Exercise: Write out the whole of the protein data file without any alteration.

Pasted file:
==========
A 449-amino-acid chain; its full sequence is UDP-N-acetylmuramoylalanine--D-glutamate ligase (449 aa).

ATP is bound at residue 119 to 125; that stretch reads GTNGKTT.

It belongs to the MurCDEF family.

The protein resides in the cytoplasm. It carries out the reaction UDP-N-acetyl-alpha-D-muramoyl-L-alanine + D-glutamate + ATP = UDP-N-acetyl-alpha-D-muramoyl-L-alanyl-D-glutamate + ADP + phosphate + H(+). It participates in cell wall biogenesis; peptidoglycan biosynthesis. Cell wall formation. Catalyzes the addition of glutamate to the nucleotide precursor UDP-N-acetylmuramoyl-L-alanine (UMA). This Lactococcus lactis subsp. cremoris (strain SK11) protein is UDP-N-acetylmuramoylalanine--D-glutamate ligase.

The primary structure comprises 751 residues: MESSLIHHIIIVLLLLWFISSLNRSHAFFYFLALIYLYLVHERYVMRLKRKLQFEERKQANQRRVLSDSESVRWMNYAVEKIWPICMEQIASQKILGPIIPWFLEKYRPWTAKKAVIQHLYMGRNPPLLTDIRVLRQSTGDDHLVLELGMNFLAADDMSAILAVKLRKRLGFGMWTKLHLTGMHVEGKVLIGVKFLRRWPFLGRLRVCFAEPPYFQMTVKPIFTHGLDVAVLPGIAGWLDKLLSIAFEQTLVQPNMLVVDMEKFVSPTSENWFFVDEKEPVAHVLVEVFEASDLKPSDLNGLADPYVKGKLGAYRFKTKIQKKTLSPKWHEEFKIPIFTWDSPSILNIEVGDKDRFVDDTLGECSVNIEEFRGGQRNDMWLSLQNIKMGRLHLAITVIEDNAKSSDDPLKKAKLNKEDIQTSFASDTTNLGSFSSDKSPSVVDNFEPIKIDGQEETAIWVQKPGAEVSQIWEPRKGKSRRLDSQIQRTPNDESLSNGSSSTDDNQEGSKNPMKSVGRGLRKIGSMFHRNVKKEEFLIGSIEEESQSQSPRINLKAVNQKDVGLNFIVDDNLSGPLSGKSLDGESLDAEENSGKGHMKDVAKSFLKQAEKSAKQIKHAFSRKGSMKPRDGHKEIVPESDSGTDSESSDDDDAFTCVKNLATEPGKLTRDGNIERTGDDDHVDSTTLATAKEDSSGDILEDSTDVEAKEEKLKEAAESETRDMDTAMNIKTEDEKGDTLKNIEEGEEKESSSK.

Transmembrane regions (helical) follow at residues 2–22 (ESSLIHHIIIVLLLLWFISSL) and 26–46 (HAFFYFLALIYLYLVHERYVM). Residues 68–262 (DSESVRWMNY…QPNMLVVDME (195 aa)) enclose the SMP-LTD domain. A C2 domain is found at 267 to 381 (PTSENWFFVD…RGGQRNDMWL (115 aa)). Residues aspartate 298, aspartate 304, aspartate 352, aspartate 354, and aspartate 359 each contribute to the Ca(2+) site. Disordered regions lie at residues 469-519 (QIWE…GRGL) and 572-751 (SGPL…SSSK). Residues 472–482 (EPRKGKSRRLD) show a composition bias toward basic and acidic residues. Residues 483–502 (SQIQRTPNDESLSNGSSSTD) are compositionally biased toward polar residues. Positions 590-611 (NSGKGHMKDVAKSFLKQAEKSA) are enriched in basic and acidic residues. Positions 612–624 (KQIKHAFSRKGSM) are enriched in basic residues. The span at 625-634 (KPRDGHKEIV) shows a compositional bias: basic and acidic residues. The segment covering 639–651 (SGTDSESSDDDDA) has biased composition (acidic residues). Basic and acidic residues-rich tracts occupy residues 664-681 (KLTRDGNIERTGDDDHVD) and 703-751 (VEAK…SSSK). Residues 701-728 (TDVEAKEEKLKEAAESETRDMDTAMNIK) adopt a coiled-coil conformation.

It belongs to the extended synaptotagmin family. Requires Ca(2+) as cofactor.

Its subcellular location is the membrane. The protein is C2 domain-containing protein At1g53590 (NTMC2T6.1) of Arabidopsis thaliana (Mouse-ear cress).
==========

A 449-amino-acid chain; its full sequence is UDP-N-acetylmuramoylalanine--D-glutamate ligase (449 aa).

ATP is bound at residue 119 to 125; that stretch reads GTNGKTT.

It belongs to the MurCDEF family.

The protein resides in the cytoplasm. It carries out the reaction UDP-N-acetyl-alpha-D-muramoyl-L-alanine + D-glutamate + ATP = UDP-N-acetyl-alpha-D-muramoyl-L-alanyl-D-glutamate + ADP + phosphate + H(+). It participates in cell wall biogenesis; peptidoglycan biosynthesis. Cell wall formation. Catalyzes the addition of glutamate to the nucleotide precursor UDP-N-acetylmuramoyl-L-alanine (UMA). This Lactococcus lactis subsp. cremoris (strain SK11) protein is UDP-N-acetylmuramoylalanine--D-glutamate ligase.

The primary structure comprises 751 residues: MESSLIHHIIIVLLLLWFISSLNRSHAFFYFLALIYLYLVHERYVMRLKRKLQFEERKQANQRRVLSDSESVRWMNYAVEKIWPICMEQIASQKILGPIIPWFLEKYRPWTAKKAVIQHLYMGRNPPLLTDIRVLRQSTGDDHLVLELGMNFLAADDMSAILAVKLRKRLGFGMWTKLHLTGMHVEGKVLIGVKFLRRWPFLGRLRVCFAEPPYFQMTVKPIFTHGLDVAVLPGIAGWLDKLLSIAFEQTLVQPNMLVVDMEKFVSPTSENWFFVDEKEPVAHVLVEVFEASDLKPSDLNGLADPYVKGKLGAYRFKTKIQKKTLSPKWHEEFKIPIFTWDSPSILNIEVGDKDRFVDDTLGECSVNIEEFRGGQRNDMWLSLQNIKMGRLHLAITVIEDNAKSSDDPLKKAKLNKEDIQTSFASDTTNLGSFSSDKSPSVVDNFEPIKIDGQEETAIWVQKPGAEVSQIWEPRKGKSRRLDSQIQRTPNDESLSNGSSSTDDNQEGSKNPMKSVGRGLRKIGSMFHRNVKKEEFLIGSIEEESQSQSPRINLKAVNQKDVGLNFIVDDNLSGPLSGKSLDGESLDAEENSGKGHMKDVAKSFLKQAEKSAKQIKHAFSRKGSMKPRDGHKEIVPESDSGTDSESSDDDDAFTCVKNLATEPGKLTRDGNIERTGDDDHVDSTTLATAKEDSSGDILEDSTDVEAKEEKLKEAAESETRDMDTAMNIKTEDEKGDTLKNIEEGEEKESSSK.

Transmembrane regions (helical) follow at residues 2–22 (ESSLIHHIIIVLLLLWFISSL) and 26–46 (HAFFYFLALIYLYLVHERYVM). Residues 68–262 (DSESVRWMNY…QPNMLVVDME (195 aa)) enclose the SMP-LTD domain. A C2 domain is found at 267 to 381 (PTSENWFFVD…RGGQRNDMWL (115 aa)). Residues aspartate 298, aspartate 304, aspartate 352, aspartate 354, and aspartate 359 each contribute to the Ca(2+) site. Disordered regions lie at residues 469-519 (QIWE…GRGL) and 572-751 (SGPL…SSSK). Residues 472–482 (EPRKGKSRRLD) show a composition bias toward basic and acidic residues. Residues 483–502 (SQIQRTPNDESLSNGSSSTD) are compositionally biased toward polar residues. Positions 590-611 (NSGKGHMKDVAKSFLKQAEKSA) are enriched in basic and acidic residues. Positions 612–624 (KQIKHAFSRKGSM) are enriched in basic residues. The span at 625-634 (KPRDGHKEIV) shows a compositional bias: basic and acidic residues. The segment covering 639–651 (SGTDSESSDDDDA) has biased composition (acidic residues). Basic and acidic residues-rich tracts occupy residues 664-681 (KLTRDGNIERTGDDDHVD) and 703-751 (VEAK…SSSK). Residues 701-728 (TDVEAKEEKLKEAAESETRDMDTAMNIK) adopt a coiled-coil conformation.

It belongs to the extended synaptotagmin family. Requires Ca(2+) as cofactor.

Its subcellular location is the membrane. The protein is C2 domain-containing protein At1g53590 (NTMC2T6.1) of Arabidopsis thaliana (Mouse-ear cress).